Live Vasectomy: The Event Everyone Wants, Said No One Ever
An Australian doctor has announced he will be live webcasting vasectomies and allowing local audiences to see the procedure in the flesh, so to speak. But this voyeurism is actually for a good cause.
Dr. Doug Stein plans to hold the live audience event at Adelaide’s Royal Institution of Australia this October 18, which if you didn’t know is to be the inaugural World Vasectomy Day.
Stein, who with 29,000 vasectomies to his name has earned himself the eponymous title of “the world’s most prolific vasectomist,” is looking for 10 male volunteers for the procedure.
Come October 18 and operation time, the Royal Institute will magnify the procedure on a large television screen and, as mentioned above, will be broadcasting it around the world via the Internet. But in case you think this is all for shock value, there is a serious point. Several, in fact. (Also: I’ve given up trying to dilute any innuendo so feel free to snicker throughout).
According to Lisa Bailey from The Royal Institution of Australia, this is part of a larger instillation aiming to demystify the process of the vasectomy and stripping it of its jokey connotations. “[The day will focus on] how vasectomy fits into cultural practices both in Australia and around the world and, to go along with all of this, we will actually be having live vasectomies performed on stage,” she said.
Secondly, it’s about raising awareness of a very real issue that should concern all of us.
Dr. Stein wants to communicate how simple and relatively pain free the vasectomy procedure is and possibly how necessary it is given the world’s rising population:
“I like biodiversity. I think we’re compromising biodiversity by our numbers,” Stein is quoted as saying.
“I like people. I think that problems between people are magnified by their density being too high,” he goes on. “I like children, I like children to be nurtured by their parents. And I think it’s easier to nurture two or three or four children than it is to nurture seven or eight or nine children.”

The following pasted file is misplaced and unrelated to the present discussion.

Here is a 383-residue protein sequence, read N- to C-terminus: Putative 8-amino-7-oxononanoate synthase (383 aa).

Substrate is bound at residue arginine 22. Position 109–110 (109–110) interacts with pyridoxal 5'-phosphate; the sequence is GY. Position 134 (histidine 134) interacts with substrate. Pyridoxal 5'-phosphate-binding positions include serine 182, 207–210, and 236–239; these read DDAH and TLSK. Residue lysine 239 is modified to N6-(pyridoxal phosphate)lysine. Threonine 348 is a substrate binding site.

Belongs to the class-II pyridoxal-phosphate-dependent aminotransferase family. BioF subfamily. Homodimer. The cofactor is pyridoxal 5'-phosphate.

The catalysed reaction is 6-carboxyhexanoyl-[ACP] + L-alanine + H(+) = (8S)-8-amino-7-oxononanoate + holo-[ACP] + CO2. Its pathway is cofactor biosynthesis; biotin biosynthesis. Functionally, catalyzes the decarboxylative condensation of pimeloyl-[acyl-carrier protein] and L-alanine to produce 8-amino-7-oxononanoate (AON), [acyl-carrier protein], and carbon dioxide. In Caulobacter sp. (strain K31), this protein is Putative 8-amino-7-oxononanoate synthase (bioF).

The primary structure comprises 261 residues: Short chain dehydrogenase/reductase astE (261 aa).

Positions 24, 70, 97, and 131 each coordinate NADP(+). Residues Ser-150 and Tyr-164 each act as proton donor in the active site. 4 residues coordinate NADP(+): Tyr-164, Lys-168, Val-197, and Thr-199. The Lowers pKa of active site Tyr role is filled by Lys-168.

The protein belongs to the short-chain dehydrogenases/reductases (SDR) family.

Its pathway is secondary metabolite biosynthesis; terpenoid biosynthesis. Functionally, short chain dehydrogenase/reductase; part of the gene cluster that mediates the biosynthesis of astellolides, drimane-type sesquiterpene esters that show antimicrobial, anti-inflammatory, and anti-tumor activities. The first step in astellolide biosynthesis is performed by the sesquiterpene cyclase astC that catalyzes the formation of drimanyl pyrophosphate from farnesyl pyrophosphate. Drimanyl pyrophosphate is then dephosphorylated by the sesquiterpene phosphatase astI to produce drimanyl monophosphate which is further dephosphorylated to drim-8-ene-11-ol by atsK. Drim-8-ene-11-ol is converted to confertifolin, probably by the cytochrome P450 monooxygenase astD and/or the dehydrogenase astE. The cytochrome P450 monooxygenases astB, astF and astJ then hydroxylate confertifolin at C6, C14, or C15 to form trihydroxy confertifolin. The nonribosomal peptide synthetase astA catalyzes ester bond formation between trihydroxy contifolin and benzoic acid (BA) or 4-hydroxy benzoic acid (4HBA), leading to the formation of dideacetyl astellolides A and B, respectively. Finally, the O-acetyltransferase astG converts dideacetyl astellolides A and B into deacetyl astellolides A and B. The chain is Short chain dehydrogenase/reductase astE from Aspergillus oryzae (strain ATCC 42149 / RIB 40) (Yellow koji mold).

Stein will field questions as he works through the procedure, and there will be opportunities for those attending the event to ask vasectomy and population specialists more on the topic.
To throw a bit of background your way, The World Health Organization (WHO) estimates that around 31 million couples currently use vasectomy as their contraception method of choice.
According to WHO: “Vasectomy is a simple, safe, effective, low-cost method of permanent contraception. It is an important component of a balanced contraceptive method mix.”
Briefly and in very simple terms, a vasectomy procedure entails clamping, cutting and/or sealing the tubes that connect the testicles to the urethra, thus preventing a release of sperm during ejaculation. The testes continue to produce sperm of course but it is simply reabsorbed back into the body.
It is true, however, that vasectomies are not always successful, though estimates say only one in 2000 patients will later go on to get a woman pregnant without further intervention.
The risks associated with a vasectomy are also very small.
Normally men can expect to feel sore with some swelling and bruising of the scrotum. It is true, though, that a minority of men after this procedure report having what is described as some mild discomfort at certain times for the rest of their lives.
As with most surgeries, however, the biggest risk comes from infection. Also, vasectomies of course do not protect against sexually transmitted infections, so wearing a condom may still be necessary depending on the patients’ particular circumstances.
To ensure every participant in the vasectomy event understands exactly what the surgery entails and what can go wrong, applicants will be screened before they are accepted to ensure they are fully aware of the procedure and also whether the live audience and broadcast will cause above-acceptable stress.
In wider related news, there are also plans to mark World Vasectomy Day with 1,000 men from across 25 countries opting for the quick snip to highlight how they care about population growth, child nurturing and resource management.
World Vasectomy Day is the work of Oscar-nominated and Emmy Award-winning documentary filmmaker Jonathan Stack, who became pals with vasectomist Dr. Doug Stein. Together they made a rather ominous sounding film, The Vasectomist.
After that, the pair decided to turn this into a global movement to ask more men to make the (tongue firmly in cheek) “ultimate sacrifice,” something that Stack likens to The Lord of The Rings:
“We’re asking men who do not want more children to shoulder the burden of family planning, to fight for their family, their community, their country and our planet,” says Stack in a press release. “To be like Frodo in ‘The Lord of the Rings’! By throwing our fertility into the fire, we’re protecting our women, our families and future generations.”
While we could quibble at the Aussie phrasing (our women?) the intention is noble enough: to get men who might never have considered a vasectomy before to be proactive and, dare we say it, even empowered.
So perhaps few people really want to see the vasectomy live-broadcast, but it may be reasonable to argue that, for the sake of our futures, as many men as possible really should.
Image credit: Thinkstock.